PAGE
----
I also predicted prior to the 2008 TARP bailout that everybody would eventually be suing everybody else because the taxpayer bailout would be just the start of the hoped-for "getting even" (from their self-enriching casino behavior) actions for the banking/investment community. From Zero Hedge we learn what's happening internationally in law courts.

It was only a matter of time. A few weeks after every money losing firm in the US and the kitchen sink disclosed it would sue Bank of America in an accelerating attempt to salvage something through litigation, the worst case scenario for Brian Moynhian just got real.

. . . Norway's Government Pension Fund, which is another name for its Sovereign Wealth Fund, has just announced it is suing Bank of America for mortgage fraud. Not only that but it is also going after Countrywide, obviously, but far more importantly, is also suing KPGM, the auditor on the Countrywide transaction, and, drumroll, ole' Agent Orange himself.

If US bank analysts were busy quantifying the damages from every bank in the US suing BofA, just wait until the calculation is expanded to included every firm that bought mortgages from Bank of America... the entire world.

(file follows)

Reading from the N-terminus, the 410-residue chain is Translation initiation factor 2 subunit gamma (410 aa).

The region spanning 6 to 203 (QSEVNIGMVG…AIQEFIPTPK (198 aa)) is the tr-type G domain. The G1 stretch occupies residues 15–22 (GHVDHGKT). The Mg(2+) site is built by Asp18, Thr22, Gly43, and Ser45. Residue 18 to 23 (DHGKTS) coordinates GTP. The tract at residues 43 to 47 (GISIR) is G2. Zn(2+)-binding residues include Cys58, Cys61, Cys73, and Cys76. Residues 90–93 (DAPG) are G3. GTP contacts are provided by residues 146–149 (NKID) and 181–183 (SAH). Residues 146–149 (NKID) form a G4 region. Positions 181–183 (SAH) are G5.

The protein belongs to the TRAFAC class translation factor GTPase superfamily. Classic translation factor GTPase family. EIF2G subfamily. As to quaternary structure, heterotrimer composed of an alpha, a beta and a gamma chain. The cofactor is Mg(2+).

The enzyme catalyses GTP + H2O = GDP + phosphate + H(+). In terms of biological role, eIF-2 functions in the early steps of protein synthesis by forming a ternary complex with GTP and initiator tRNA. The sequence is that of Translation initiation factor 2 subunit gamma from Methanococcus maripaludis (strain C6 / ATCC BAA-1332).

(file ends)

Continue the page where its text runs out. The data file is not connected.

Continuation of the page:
Pension Fund chief Yngve Slyngstad suing mortgage company Countrywide, the owner Bank of America and KPMG in the U.S. for fraud, (reports) newspaper Dagens Næringsliv.

Billions are at the game.

The Fund and 14 other large institutional investors meetings the parties to a court in California.

They claim that Countrywide - formerly the largest U.S. lender for residential purposes - held back important information and concealed the extent of credit risk that the company took. The company was one of the largest lending founders of so-called subprime loans, which was a major cause of financial crisis.

Because of the misrepresentation of the company and senior management, bought the oil fund and other investors in Countrywide shares at artificially high prices from March 2004 to March 2008, according to the fund.

Angelo Mozilo and two other former directors sued as well.  They . . . have enriched (the)msel(ves) personally by selling shares of "several hundred million dollars" based on information that was not available in the market.

The company's auditor KPMG and Bank of America, which bought the company in 2008, accused in the lawsuit.

"Countrywide's shares traded as high as $ 45.2 February 2007. Just over a year later the stock was down by about 90 percent, which caused investors billions of dollars in losses. . . .
And just like the US lawsuit spigot opened ever so slowly at first, it is now gushing, and is absolutely certain that every company . . . that ever bought a mortgage from Countrywide, Merrill and Bank of America will serve the local branch of the bank with a summons over the next month.